# Time can't exist without matter (mass) and motion

1. Oct 26, 2007

### Lakshya

Hey guys, today I found a great thought experiment to prove that time can't exist without mass and motion. It can be found by proving photon's rest mass = 0. I don't know the actual derivation. So, I have made my own derivation (this is the one I made to prove photon's m = 0 to my friend). Let's start:
E=mc^2 (Rest energy equation)
E/c^2=m=0 (To prove)
We know that c^2 is a constant so if we want to prove m=0, we will have to prove E=0. Let's take another formula:
E=hv
So, we can prove it by this equation. As we are taking the photon to be at rest, there is no frequency at rest. It will have no frequency. So, we will get E=h*0=0. Putting it in the previous equation, we get m=0. That's how I proved it. But today I thought that in this way everything at rest will vanish from the universe.
Okay let's take this experiment. Suppose we stop every matter in the universe. Then everything will vanish according to the above proof. So, anybody outside the universe will never be able to sense that there's a thing like time.
And this state of stopping everything can be achieved by stopping time. Everything will come to rest and will vanish from the universe.

Hence, we can derive that mass and motion can only exist when time exists or conversely time only exists when mass and motion exist. If time exists and mass and motion don't exist, then we can never feel time. We get that feeling when anything comes into motion. So, both are true.

2. Oct 26, 2007

### cristo

Staff Emeritus
You can't do this, since the photon is never at rest. It always moves at precisely the speed of light.

3. Oct 26, 2007

### Garth

But nevertheless Lakshya a good try!

Keep asking questions and finding of new ways of thinking about things and you will soon advance in your understanding. Perhaps, who knows, one day you might discover that Theory of Everything!

(Lakshya is only 13 years old!)

Garth

4. Oct 26, 2007

### cristo

Staff Emeritus
Indeed.

Welcome to the forums Lakshya (although I note you've been around a while, I've not noticed any of your posts, especially in cosmology). I hope you enjoy it here; there are many knowledgable people who will help you learn.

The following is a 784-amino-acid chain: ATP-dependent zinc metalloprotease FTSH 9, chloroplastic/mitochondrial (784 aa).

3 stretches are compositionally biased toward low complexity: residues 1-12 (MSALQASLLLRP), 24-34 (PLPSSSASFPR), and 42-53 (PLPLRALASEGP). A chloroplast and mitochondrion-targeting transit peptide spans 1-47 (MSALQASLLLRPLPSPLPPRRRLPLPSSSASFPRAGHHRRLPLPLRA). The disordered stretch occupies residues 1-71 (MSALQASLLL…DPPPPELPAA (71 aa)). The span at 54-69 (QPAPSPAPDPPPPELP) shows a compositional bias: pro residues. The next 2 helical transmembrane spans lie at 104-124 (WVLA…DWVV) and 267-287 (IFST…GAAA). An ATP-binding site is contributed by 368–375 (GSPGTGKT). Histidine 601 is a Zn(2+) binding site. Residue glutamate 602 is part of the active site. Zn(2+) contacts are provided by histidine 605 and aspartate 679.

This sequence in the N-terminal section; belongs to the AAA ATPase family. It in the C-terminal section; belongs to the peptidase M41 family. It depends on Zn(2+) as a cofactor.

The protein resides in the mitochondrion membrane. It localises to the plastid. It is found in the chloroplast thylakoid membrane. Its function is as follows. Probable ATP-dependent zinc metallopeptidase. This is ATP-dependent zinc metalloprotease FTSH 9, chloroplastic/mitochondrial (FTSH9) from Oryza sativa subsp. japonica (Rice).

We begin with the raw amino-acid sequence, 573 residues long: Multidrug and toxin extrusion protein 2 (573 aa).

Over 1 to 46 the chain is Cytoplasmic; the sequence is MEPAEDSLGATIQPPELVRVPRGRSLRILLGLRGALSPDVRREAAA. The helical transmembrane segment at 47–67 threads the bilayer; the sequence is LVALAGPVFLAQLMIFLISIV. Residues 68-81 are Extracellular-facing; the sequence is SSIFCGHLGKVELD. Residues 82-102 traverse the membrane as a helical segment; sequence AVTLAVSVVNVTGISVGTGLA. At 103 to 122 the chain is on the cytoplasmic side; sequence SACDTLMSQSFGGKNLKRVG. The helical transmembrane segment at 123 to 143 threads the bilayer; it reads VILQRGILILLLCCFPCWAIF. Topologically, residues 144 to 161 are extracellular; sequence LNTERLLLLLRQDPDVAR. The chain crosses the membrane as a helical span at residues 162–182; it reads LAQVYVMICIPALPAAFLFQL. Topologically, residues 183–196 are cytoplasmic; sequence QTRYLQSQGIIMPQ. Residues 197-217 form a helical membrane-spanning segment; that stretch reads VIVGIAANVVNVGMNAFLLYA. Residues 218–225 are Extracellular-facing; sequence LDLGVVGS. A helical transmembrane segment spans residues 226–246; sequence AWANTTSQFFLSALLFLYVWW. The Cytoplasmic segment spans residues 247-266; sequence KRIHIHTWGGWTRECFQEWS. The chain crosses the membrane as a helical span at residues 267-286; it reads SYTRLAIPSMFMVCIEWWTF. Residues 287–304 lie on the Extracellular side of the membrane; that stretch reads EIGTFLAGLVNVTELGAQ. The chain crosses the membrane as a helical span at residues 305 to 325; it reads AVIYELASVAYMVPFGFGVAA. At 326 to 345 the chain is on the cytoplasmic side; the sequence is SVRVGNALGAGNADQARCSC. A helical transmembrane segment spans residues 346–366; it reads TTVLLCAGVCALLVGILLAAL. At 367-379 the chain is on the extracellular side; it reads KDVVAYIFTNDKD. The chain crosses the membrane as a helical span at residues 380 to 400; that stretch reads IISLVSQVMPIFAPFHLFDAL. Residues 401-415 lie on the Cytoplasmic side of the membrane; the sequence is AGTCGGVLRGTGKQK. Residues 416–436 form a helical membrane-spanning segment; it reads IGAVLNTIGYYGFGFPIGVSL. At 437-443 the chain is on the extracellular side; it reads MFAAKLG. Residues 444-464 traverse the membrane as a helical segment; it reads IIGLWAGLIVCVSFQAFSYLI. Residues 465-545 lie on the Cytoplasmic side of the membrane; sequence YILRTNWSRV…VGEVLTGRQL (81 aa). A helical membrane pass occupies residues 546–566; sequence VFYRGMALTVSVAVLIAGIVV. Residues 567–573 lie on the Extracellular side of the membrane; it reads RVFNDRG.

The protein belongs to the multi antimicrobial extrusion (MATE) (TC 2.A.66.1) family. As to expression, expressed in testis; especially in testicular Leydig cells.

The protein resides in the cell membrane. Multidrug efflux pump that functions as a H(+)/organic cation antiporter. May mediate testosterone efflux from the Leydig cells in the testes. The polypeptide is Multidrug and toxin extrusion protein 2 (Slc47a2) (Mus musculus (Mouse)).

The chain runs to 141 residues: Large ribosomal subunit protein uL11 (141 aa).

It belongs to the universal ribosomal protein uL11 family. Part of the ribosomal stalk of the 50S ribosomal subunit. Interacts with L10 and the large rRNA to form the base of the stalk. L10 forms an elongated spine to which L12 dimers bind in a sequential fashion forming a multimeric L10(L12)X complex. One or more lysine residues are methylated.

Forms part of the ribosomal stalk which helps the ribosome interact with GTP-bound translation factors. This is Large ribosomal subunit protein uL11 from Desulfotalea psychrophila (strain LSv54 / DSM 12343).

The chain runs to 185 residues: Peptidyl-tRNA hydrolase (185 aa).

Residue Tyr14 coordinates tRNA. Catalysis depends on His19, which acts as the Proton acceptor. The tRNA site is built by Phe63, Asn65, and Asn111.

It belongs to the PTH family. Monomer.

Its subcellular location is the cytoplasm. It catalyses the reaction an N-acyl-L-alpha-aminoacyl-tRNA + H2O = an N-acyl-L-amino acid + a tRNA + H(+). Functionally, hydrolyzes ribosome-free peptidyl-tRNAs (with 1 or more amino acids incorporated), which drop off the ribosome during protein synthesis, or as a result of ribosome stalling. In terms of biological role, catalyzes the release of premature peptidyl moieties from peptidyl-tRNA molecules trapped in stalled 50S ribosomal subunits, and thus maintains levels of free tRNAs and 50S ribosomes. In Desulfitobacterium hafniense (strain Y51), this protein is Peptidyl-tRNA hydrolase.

[As an aside, you may wish to take your address out of your profile.]

5. Oct 26, 2007

### marcus

I know what you mean. It is the usual thing, for privacy sake. Anonymity is the usual fashion.
But if someone does not intend to get into heated arguments I see no particular
reason for anonymity.

As I recall from seeing photographs, Chandigarh is one of the most beautiful cities in the world architecturally, so for someone to live on "Chandigarh Road" is kind of nice. It has a certain style.

Also the Punjab is a famous region---which has been the home of successful merchants and great fighters.

I would at least hope that this young person would keep the "in the Punjab" part of his public profile location.
============

Come to think of it, can you beat "Police Colony Lane" for a distinguished historical patina? To me it has a kind of British Empire sound to it. Damned if I wouldn't keep the whole thing as it is, if it was my address!

Last edited: Oct 26, 2007
6. Oct 26, 2007

### cristo

Staff Emeritus
I agree that there is no need to be anonymous (I imagine many people could find out who I am if they really want to). However, I was more thinking that, due to Lakshya's age, it would be a lot safer for him not to publish his address in his profile. I would not advise any young person to divulge such information over the internet.

7. Oct 27, 2007

### Lakshya

Now, you all guys are making me angry. You are conversing about my address. This is not a place to discuss addresses. I know that you all are appreciating me but I posted it here just to find anomalies in it. I want to correct them. So, I request you all to find anomalies in it or some instances where it doesn't apply or find some mistakes in it.

8. Oct 27, 2007

### cristo

Staff Emeritus
I told you in my first post how the proof breaks down. There is nothing more to discuss.

9. Oct 27, 2007

### Chris Hillman

Calma, Lakshya!

Shouldn't this thread be in the "relativity" forum?

This doesn't make any sense. I think you meant to say: "What do you guys think of the following attempt to prove that the rest mass of a photon is zero?"